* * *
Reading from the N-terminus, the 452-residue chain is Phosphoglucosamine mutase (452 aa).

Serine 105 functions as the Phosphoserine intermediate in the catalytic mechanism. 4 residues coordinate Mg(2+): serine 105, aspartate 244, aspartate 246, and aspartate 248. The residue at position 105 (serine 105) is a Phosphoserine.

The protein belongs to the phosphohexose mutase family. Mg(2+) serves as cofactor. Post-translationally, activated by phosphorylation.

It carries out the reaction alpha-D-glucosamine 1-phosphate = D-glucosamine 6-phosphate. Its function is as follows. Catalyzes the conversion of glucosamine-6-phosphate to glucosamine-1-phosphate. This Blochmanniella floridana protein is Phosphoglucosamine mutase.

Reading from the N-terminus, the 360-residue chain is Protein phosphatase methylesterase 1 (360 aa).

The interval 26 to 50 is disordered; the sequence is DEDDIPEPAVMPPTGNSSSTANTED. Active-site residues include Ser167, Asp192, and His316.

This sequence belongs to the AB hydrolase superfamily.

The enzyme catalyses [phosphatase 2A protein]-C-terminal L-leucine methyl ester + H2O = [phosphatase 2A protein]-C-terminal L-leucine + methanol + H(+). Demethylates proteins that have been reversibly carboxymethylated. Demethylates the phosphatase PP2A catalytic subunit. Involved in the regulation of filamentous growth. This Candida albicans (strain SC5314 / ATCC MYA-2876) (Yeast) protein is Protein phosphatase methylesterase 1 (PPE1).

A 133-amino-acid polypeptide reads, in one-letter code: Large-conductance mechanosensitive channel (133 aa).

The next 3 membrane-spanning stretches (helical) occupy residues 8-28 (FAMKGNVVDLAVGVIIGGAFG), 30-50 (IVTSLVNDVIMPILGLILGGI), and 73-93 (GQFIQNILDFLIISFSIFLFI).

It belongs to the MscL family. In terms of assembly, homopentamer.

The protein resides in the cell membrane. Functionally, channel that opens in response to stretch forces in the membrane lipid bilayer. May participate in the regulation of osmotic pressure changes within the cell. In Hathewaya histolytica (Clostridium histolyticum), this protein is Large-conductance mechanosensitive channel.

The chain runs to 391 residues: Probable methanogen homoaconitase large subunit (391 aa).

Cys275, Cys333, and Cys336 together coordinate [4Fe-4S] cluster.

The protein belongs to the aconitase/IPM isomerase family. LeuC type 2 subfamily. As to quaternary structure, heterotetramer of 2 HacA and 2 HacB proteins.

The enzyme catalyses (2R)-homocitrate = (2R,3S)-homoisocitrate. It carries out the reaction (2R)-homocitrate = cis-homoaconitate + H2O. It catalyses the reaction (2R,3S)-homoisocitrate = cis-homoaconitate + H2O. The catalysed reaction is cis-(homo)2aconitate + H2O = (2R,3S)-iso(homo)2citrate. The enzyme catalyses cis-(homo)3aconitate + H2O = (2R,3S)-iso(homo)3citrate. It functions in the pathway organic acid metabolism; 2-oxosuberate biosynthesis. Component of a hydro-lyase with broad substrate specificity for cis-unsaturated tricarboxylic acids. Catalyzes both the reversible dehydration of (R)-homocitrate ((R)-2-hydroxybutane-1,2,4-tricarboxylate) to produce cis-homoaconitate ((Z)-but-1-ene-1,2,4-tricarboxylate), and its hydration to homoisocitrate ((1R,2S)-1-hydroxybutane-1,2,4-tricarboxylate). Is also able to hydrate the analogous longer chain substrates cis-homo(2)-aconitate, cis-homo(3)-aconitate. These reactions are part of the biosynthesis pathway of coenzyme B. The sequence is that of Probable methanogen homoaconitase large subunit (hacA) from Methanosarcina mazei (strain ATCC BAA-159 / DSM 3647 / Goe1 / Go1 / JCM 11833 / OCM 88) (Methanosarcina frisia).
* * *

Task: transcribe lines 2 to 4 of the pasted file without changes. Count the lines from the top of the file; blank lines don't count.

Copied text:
Serine 105 functions as the Phosphoserine intermediate in the catalytic mechanism. 4 residues coordinate Mg(2+): serine 105, aspartate 244, aspartate 246, and aspartate 248. The residue at position 105 (serine 105) is a Phosphoserine.

The protein belongs to the phosphohexose mutase family. Mg(2+) serves as cofactor. Post-translationally, activated by phosphorylation.

It carries out the reaction alpha-D-glucosamine 1-phosphate = D-glucosamine 6-phosphate. Its function is as follows. Catalyzes the conversion of glucosamine-6-phosphate to glucosamine-1-phosphate. This Blochmanniella floridana protein is Phosphoglucosamine mutase.